Private equity firm founders tend to center a shop’s investment strategy and operations on their own particular background and expertise, which may last long after they’ve departed, new research shows.
Researchers from Harvard University, Harvard Business School and the University of Chicago analyzed 79 private equity firms and grouped the firms’ founders into three categories based on their work and academic history: finance, private equity and operational.
Finance founders, those with a background in investment banking or previously a CFO, tend to build firms that favor financial engineering and back incumbent management during a takeover. Private equity founders, those that come from a different private equity or venture capital firm, build firms with the strongest value-add or operational focus and also tend to replace target company management post-acquisition. Operational founders, those with consulting or industry experience, fall in between the two categories.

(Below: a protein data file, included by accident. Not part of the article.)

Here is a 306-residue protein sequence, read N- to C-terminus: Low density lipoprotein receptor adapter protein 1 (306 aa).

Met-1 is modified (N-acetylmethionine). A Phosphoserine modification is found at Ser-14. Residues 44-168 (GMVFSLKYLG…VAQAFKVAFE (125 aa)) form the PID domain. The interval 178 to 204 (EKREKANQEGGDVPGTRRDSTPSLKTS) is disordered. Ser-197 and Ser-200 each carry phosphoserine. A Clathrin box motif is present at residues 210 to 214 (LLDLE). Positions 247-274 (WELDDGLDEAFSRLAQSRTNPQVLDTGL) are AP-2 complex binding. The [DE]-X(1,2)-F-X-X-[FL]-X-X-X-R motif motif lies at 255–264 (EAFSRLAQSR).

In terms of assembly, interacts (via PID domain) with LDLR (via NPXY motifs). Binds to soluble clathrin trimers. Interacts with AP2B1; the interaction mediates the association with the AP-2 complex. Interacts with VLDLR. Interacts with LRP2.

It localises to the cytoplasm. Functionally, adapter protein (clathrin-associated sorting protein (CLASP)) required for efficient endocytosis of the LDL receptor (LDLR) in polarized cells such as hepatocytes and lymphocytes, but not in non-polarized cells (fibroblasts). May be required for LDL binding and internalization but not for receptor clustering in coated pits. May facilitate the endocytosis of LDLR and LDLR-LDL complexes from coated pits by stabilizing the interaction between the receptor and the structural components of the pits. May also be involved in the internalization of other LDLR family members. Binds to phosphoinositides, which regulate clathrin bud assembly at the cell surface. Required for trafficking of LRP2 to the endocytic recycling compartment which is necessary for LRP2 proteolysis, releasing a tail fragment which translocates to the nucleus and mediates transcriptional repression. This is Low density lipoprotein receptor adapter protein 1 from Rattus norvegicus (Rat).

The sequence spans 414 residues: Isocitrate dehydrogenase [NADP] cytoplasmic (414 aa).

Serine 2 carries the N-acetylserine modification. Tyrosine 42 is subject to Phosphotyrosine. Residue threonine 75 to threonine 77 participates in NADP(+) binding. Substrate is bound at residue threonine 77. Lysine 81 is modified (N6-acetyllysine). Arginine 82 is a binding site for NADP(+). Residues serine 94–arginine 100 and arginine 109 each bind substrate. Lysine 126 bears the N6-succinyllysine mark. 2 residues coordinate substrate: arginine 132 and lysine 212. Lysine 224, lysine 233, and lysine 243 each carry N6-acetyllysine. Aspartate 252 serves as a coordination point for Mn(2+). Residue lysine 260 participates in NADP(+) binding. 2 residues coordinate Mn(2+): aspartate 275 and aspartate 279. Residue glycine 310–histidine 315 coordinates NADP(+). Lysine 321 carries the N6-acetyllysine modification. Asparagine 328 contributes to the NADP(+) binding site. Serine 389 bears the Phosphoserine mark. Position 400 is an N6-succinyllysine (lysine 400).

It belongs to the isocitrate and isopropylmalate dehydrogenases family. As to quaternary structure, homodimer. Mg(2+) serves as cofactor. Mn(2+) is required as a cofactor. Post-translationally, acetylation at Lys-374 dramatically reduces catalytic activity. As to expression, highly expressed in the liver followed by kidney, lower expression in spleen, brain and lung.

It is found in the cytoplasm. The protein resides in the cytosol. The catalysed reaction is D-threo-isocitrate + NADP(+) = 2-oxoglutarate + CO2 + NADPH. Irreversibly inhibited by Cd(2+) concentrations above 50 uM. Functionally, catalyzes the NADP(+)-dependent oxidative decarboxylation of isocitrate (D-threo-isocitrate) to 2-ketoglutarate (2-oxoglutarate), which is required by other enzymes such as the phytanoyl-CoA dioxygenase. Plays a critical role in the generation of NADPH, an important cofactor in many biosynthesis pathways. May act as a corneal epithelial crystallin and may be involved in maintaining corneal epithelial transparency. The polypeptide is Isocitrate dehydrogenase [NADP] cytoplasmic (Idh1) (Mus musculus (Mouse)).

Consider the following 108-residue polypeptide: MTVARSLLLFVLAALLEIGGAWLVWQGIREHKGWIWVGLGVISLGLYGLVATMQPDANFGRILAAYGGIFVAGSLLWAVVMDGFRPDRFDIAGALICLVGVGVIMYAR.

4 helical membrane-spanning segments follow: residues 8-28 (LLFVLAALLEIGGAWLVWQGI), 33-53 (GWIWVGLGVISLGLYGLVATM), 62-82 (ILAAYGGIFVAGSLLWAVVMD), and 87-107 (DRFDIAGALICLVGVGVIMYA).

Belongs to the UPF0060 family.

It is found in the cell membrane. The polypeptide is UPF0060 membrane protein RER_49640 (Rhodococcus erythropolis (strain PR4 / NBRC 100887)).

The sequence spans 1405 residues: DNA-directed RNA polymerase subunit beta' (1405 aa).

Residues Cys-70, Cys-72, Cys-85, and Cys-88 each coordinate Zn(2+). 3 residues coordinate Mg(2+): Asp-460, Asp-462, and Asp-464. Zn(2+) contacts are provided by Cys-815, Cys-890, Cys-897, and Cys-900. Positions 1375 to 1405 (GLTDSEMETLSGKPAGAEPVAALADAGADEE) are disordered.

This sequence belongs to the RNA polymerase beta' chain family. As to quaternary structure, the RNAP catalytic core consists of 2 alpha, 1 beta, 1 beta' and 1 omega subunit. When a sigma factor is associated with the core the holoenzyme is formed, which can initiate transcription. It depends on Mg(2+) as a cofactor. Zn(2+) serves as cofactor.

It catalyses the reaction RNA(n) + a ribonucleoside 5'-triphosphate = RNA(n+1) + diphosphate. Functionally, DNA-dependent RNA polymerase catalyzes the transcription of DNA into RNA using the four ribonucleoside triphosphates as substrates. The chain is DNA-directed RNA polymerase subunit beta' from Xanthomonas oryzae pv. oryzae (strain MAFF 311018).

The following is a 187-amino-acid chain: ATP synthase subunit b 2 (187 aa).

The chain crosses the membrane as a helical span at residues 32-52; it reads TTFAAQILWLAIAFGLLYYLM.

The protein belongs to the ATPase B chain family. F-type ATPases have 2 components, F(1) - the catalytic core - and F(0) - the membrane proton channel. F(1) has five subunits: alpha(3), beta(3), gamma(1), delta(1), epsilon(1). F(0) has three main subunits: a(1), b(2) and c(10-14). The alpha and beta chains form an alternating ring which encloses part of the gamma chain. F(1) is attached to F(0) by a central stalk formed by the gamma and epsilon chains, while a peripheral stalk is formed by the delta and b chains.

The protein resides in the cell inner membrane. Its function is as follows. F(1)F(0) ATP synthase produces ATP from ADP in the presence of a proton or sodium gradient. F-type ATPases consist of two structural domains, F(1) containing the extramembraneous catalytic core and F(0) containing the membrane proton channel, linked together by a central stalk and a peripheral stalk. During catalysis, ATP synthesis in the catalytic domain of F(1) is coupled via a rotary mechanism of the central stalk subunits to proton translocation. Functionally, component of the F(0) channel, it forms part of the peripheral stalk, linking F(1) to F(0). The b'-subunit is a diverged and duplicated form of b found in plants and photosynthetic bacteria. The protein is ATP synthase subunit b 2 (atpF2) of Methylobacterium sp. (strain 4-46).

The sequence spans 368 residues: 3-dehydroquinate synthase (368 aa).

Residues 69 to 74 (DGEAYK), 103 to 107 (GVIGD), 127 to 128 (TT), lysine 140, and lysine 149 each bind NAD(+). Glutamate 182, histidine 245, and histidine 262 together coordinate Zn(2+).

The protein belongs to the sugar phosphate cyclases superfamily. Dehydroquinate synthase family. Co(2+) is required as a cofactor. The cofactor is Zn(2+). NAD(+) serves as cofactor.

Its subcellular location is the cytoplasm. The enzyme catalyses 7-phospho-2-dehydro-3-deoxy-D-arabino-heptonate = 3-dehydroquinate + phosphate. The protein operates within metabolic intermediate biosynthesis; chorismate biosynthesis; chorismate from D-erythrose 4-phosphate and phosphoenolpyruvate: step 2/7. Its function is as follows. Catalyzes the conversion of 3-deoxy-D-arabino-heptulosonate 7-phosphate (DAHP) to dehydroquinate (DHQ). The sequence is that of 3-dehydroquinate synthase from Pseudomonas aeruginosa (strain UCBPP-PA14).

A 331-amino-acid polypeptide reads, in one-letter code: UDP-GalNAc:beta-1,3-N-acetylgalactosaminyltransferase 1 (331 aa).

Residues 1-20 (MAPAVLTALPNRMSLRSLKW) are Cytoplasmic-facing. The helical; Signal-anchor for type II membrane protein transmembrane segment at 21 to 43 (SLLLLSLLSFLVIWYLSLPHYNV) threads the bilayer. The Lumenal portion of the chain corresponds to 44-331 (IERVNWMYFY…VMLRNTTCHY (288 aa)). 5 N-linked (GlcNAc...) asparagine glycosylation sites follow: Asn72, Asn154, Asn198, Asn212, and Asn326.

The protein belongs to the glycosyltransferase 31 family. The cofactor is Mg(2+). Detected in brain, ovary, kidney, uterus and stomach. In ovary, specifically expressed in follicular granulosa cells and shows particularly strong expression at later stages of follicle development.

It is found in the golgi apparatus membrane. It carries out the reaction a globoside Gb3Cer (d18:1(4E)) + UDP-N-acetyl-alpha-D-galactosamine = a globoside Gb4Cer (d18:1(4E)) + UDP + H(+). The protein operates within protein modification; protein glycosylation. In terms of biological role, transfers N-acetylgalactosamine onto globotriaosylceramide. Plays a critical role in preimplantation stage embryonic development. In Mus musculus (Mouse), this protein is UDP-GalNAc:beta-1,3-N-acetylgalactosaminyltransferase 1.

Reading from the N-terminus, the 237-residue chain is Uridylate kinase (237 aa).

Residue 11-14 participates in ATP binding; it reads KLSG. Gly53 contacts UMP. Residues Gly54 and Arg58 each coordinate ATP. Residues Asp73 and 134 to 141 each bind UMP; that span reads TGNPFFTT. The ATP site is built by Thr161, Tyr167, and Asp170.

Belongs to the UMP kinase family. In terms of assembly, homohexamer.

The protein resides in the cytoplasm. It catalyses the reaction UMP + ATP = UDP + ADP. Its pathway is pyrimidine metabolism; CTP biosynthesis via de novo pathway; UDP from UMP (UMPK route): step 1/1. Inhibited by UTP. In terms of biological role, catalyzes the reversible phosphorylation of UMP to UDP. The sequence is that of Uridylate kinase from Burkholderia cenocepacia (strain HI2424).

The results “seem to indicate that career histories of firm founders have persistent effects on private equity firm strategy,” the researchers said.
Over the past few years, buyout firms have trumpeted their value-add capabilities and become less vocal about their financial engineering strategies. The results could be used by LPs to help weigh GPs’ claims.